These are the known statistics for the various countries' music charts. If you can fill in the missing information or know of charting information in other countries, please let me know at the email address listed at the bottom of this page.

    Note that the song was a huge hit in New Zealand where it occupied the top spot for six weeks (dipping down to #2 briefly, knocked out by Paul Nicholas' Heaven on the 7th Floor). Even after an extended Christmas break when the New Zealand chart was not published, it managed to stay in the chart an additional week in January of 1978.

    Week 1 Week 2 Week 3 Week 4 Week 5 Week 6 Week 7 Week 8 Week 9 Week 10 Week 11 Week 12 Week 13 Week 14 Week 15 Week 16 Week 17 Week 18 Week 19 Week 20 Week 21 Week 22 Week 23 Week 24 Week 25
    UK Official Top 50 Chart Entry Date: May 21, 1977
    42
    28
    18
    13
    8
    (June 18, 1977)
    10
    8
    (July 2, 1977)
    13
    20
    33
    USA Billboard Hot 100 Chart Entry Date: June 11, 1977
    81
    65
    54
    45
    39
    33
    29
    26
    22
    20
    16
    13
    10
    9
    8
    7
    (September 24, 1977)
    7
    (October 1, 1977)
    14
    18
    31
    63
    63
    97
    USA Cash Box Top 100 Chart Entry Date: June 18, 1977
    86
    74
    68
    56
    38
    31
    26
    22
    18
    16
    11
    9
    6
    5
    4
    (September 24, 1977)
    6
    10
    21
    30
    37
    54
    Australia Top 20 Chart Entry Date: August 13, 1977
    18
    15
    14
    10
    (September 3, 1977)
    11
    11
    11
    12
    20
    Germany Top 50 Chart Entry Date: August 1, 1977
    50
    43
    39
    Out of chart
    38
    42
    32
    (September 12, 1977)
    34
    37
    Out of chart
    42
    New Zealand Top 40 Chart Entry Date: August 13, 1977
    20
    27
    17
    6
    4
    4
    1
    (September 24, 1977)
    1
    (October 1, 1977)
    1
    (October 8, 1977)
    1
    (October 15, 1977)
    1
    (October 22, 1977)
    2
    1
    (November 5, 1977)
    4
    6
    10
    15
    25
    36
    no chart published
    no chart published
    no chart published
    no chart published
    no chart published
    35

    Releases

    Here are all the known USA and UK releases of the song:

    Telephone Line (Standard Release)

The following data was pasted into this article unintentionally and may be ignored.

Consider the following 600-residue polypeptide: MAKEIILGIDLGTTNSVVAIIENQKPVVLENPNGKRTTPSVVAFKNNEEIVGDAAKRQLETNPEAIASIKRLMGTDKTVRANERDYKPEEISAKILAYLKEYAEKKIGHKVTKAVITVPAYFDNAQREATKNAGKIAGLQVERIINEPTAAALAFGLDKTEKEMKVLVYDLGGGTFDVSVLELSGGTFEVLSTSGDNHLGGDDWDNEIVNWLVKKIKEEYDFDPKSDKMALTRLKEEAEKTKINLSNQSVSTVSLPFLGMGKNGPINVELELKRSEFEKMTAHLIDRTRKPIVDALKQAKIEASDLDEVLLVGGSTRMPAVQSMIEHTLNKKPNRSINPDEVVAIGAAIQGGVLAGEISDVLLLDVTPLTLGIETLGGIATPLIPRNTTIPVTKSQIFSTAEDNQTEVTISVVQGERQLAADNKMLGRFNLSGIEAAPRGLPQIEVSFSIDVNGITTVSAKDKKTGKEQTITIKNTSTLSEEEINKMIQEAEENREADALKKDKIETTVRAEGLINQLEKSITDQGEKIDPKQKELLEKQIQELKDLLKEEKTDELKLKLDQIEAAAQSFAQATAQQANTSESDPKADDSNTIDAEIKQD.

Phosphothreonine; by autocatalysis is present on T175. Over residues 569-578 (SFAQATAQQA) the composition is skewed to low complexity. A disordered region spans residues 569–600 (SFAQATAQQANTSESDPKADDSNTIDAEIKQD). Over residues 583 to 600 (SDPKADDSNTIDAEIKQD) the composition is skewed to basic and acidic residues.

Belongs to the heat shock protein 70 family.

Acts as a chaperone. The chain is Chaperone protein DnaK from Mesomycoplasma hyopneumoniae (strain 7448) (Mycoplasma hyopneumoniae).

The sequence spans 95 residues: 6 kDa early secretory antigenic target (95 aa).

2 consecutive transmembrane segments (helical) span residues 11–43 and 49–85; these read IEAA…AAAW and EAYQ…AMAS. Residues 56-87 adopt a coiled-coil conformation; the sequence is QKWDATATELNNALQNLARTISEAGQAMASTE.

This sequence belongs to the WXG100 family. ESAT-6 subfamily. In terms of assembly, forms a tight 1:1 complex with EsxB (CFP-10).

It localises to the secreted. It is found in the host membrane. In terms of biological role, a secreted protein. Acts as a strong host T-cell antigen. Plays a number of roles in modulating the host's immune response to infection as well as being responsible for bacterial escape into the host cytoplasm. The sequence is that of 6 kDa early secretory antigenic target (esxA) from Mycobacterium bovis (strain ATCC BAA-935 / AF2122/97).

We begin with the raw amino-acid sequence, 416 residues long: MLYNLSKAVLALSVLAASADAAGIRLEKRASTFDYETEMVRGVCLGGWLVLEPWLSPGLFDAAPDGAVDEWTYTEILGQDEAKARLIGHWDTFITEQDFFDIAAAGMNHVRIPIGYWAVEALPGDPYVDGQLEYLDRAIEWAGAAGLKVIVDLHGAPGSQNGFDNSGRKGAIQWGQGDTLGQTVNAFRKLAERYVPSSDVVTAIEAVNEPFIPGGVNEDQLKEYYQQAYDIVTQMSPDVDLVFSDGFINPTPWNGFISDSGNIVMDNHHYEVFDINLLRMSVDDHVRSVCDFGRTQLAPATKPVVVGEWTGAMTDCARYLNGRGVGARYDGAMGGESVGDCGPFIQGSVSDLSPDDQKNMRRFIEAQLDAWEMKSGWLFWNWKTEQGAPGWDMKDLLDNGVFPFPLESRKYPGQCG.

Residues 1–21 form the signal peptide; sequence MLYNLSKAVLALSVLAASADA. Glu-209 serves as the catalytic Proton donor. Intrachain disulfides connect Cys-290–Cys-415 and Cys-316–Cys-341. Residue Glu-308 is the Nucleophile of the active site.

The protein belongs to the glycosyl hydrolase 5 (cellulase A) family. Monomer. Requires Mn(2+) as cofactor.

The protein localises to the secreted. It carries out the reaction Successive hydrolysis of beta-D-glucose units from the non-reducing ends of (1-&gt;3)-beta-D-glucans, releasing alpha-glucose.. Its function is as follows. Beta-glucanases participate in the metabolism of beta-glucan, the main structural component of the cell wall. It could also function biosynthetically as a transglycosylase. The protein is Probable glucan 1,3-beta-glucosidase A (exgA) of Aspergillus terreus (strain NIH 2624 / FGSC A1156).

Telephone Line (Edited USA Single Version)

    Telephone Line (Edited USA Mono Single Version)

    Telephone Line (Edited 18 Greatest Hits LP Version)

    Telephone Line (Edited A Perfect World Of Music LP Version)

    Telephone Line (Alternate Vocal Version)

    Telephone Line (Instrumental Version)

    Telephone Line (The Midnight Special - February, 1977)

    Telephone Line (A New World Record Tour)

    Telephone Line (Wembley - June 1978)

    Telephone Line (Stereo Remix Wembley - June 1978)

    Telephone Line (5.1 Mix Wembley - June 1978)

    Telephone Line (Time Tour)

    Telephone Line (Heartbeat 86, March 15 1986)

    Telephone Line (Balance Of Power Tour)

    Telephone Line (VH1 Storytellers, April 20, 2001)

    Telephone Line (Los Angeles, May 2001)

    Telephone Line (5.1 Mix - Los Angeles, May 2001)

    Telephone Line (Solo Version)

    Telephone Line (Bungalow Palace - March 2011)

    Telephone Line (Hyde Park - September 14, 2014)

    Tours

    Telephone Line was played on all tours following the release of the A New World Record album. All performances exclude the synthesizer intro and the telephone ringback noises, while the ending included the two five-note sections rather than the non-fading end. This ending was not anything new, considering it was apparently the originally recorded ending for the album until it was changed as revealed by the alternate versions on the 2006 remaster of A New World Record. In all concerts, the song is featured midway through the show. And all performances are this same arrangement except for the Time tour (a minor variation) and the aborted Zoom tour (another minor variation).

    For the A New World Record tours, it appeared following Tightrope, just as on the original album, but unlike the album, it was followed by Livin' Thing. But for the Out Of The Blue tour, the hit status of Livin' Thing had it moved to nearer the end of the show and instead Telephone Line was followed by Rockaria!, just as on the original album.

    For the Time tour, it's significance as a hit stood out as it was featured in full near the end if the first half of the show, just after the hits Evil Woman and Livin' Thing. This is significant because most of the band's past hits were part of an extended medley, so it rated as a stand-alone performance. The first half of the show only featured new Time tracks, Mik's Violin Solo, the John Lennon Tribute and these three hits. For this performance, it included an abbreviated version of the telephone tone synthesizer intro but it still the same live performance as previous tours.

    It was also featured in the 1986 Balance Of Power tour shows (which for this analysis includes the Heartbeat 86 concert). For these shows, it was the same arrangement as prior tours (minus the synth intro) and again featured in the middle of the show.